Studies show that long-lived animals have low rates of free radical production and possess mitochondrial and cellular membranes that are relatively resistant to free radical attack. These two factors can be explained by the MFRTA and not any other ageing theory. The MFRTA also explains why longevity varies so widely among different animal species.

But how can we decrease mitochondrial free radical production and oxidative stress? If scientists knew the complete answer to that question then we would know the secret to perpetual youth! What we do know is that dietary restriction, including restriction of specific dietary components such as protein or methionine (an amino acid found in meats, fish and dairy) has shown in animal studies to increase life-span, decrease incidence of degenerative diseases and decrease mitochondrial free radical production. Antioxidants help increase survival rates of animals subjected to suboptimal environmental conditions, but evidence suggests they need to be targeted to increase longevity. MitoQ is one such targeted antioxidant. Its revolutionary formulation allows it to penetrate the double membrane of mitochondria and accumulate inside, acting as a reservoir in case of excess free radical production. MitoQ contains coenzyme Q10 which protects cell membranes and supports efficient cellular reactions, naturally decreasing free radical production. It has an excellent safety profile and studies support long-term administration.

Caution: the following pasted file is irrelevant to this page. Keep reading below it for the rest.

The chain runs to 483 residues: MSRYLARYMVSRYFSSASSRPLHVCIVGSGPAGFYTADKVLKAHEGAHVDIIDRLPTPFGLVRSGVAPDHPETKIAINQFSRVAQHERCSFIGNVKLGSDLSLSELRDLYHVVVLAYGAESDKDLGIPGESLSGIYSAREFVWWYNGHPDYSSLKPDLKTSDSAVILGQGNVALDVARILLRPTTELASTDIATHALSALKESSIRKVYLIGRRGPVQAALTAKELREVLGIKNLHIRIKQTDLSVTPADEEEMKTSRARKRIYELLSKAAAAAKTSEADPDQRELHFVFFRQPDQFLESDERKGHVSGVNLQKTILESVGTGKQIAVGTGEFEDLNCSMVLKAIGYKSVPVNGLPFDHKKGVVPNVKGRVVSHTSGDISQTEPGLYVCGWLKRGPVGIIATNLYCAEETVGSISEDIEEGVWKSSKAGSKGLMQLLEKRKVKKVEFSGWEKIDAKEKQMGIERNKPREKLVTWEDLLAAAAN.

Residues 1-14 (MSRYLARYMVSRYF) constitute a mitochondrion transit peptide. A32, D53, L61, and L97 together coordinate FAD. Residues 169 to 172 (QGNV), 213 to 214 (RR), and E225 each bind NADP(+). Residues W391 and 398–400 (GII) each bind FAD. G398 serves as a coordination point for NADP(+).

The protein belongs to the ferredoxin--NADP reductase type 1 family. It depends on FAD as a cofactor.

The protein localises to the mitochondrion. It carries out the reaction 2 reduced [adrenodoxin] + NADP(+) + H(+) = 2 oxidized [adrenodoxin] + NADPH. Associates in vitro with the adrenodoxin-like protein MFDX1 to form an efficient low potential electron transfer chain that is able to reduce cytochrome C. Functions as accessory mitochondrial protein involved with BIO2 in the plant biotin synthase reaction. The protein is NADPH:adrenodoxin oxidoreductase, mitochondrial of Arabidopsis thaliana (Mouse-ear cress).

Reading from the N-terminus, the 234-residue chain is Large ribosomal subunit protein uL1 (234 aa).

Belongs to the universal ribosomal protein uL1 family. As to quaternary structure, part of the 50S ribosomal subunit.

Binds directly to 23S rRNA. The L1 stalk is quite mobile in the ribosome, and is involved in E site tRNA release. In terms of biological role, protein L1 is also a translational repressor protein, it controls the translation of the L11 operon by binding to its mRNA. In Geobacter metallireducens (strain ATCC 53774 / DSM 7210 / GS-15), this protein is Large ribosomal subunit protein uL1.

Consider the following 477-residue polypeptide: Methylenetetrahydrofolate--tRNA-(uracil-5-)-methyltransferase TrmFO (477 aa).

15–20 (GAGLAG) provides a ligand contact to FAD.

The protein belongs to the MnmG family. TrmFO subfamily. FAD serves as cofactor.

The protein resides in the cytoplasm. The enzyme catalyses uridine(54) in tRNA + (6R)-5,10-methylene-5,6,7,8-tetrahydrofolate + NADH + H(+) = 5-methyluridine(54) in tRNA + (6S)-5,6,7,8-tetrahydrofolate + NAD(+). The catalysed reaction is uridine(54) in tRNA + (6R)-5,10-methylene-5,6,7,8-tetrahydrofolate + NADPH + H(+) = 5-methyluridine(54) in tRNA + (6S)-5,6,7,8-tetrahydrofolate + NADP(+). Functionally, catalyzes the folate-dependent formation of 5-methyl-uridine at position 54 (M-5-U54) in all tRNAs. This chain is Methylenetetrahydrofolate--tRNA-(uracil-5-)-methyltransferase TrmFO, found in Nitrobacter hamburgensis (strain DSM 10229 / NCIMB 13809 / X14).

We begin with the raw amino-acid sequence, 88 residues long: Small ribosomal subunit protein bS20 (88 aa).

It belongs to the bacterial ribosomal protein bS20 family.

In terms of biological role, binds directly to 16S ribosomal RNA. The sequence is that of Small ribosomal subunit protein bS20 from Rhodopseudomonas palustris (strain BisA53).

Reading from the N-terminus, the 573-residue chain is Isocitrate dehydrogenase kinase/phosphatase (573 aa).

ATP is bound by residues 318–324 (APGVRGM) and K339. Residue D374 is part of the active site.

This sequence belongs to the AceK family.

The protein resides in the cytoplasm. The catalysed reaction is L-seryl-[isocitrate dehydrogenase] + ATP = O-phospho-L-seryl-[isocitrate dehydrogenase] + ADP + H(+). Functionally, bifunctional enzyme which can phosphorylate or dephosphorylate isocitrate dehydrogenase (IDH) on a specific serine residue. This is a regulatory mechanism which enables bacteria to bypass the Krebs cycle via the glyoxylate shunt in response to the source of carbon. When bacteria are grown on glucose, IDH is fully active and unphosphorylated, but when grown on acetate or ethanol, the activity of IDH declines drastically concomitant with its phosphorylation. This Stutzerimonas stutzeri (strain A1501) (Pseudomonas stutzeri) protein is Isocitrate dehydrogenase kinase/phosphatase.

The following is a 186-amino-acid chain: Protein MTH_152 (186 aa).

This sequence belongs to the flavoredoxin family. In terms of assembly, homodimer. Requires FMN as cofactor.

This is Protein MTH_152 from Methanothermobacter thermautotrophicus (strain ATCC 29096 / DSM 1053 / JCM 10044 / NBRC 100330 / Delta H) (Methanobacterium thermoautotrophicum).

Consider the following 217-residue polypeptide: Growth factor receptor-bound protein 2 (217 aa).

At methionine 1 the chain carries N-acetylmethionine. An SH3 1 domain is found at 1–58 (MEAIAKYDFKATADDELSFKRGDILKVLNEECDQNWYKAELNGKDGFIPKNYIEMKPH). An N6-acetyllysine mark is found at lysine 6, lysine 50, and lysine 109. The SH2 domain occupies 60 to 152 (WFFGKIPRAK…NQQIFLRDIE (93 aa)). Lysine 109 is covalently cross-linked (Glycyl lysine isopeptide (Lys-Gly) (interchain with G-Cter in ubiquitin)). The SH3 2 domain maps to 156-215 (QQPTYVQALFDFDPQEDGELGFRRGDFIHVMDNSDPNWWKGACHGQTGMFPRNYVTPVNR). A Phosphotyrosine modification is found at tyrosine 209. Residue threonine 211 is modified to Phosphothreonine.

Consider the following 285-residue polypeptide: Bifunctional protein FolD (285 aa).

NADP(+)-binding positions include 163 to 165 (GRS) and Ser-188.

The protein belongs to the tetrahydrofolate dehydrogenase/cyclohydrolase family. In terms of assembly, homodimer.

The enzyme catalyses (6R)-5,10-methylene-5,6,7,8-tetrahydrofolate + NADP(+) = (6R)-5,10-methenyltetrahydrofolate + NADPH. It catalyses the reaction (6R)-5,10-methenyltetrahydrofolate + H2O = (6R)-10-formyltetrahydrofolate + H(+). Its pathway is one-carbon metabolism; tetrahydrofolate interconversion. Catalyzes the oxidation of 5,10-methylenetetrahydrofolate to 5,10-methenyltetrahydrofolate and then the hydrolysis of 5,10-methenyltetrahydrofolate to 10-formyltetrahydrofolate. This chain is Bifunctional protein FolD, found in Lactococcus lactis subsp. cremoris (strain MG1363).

Future research hopes to further investigate targeted antioxidants and work out why longer-lived animals generate lower levels of free radicals. Hopefully the answer is not too far on the horizon so we all can enjoy a “young”, vigorous, and healthy longer life sooner rather than later! In the meantime, eat a healthy balanced diet with limited processed food, exercise most days, stay out of the sun, don’t smoke, and take MitoQ today.

Always read the label and use as directed. If symptoms persist see your healthcare professional

Bibliography [Accessed 2/9/13]

Barja G. Updating the mitochondrial free radical theory of aging: an integrated view, key aspects, and confounding concepts. Antioxidants & Redox Signaling 2013. 19(12):1420-45

Gruber J, Fong S, Chen CB, et al. Mitochondria-targeted antioxidants and metabolic modulators as pharmacological interventions to slow ageing. Biotechnol Adv. 2013

Munro D, Blier PU. Mitochondrial membranes of the longest-lived metazoan (Arctica islandica) are lipoxidation-resistant. 2013 Mitochondr Physiol Network.

Shackelford R. The Mitochondrial Theory of Aging. HPlus Magazine

Smith R, Hartley R, Cocheme H, Murphy M. Mitochondrial pharmacology. Trends in Pharmacological Sciences 2012;33(6):341-352

Smith R, Murphy M. Animal and human studies with the mitochondria-targeted antioxidant MitoQ. Annals of the New York Academy of Sciences 2010;1201:96-103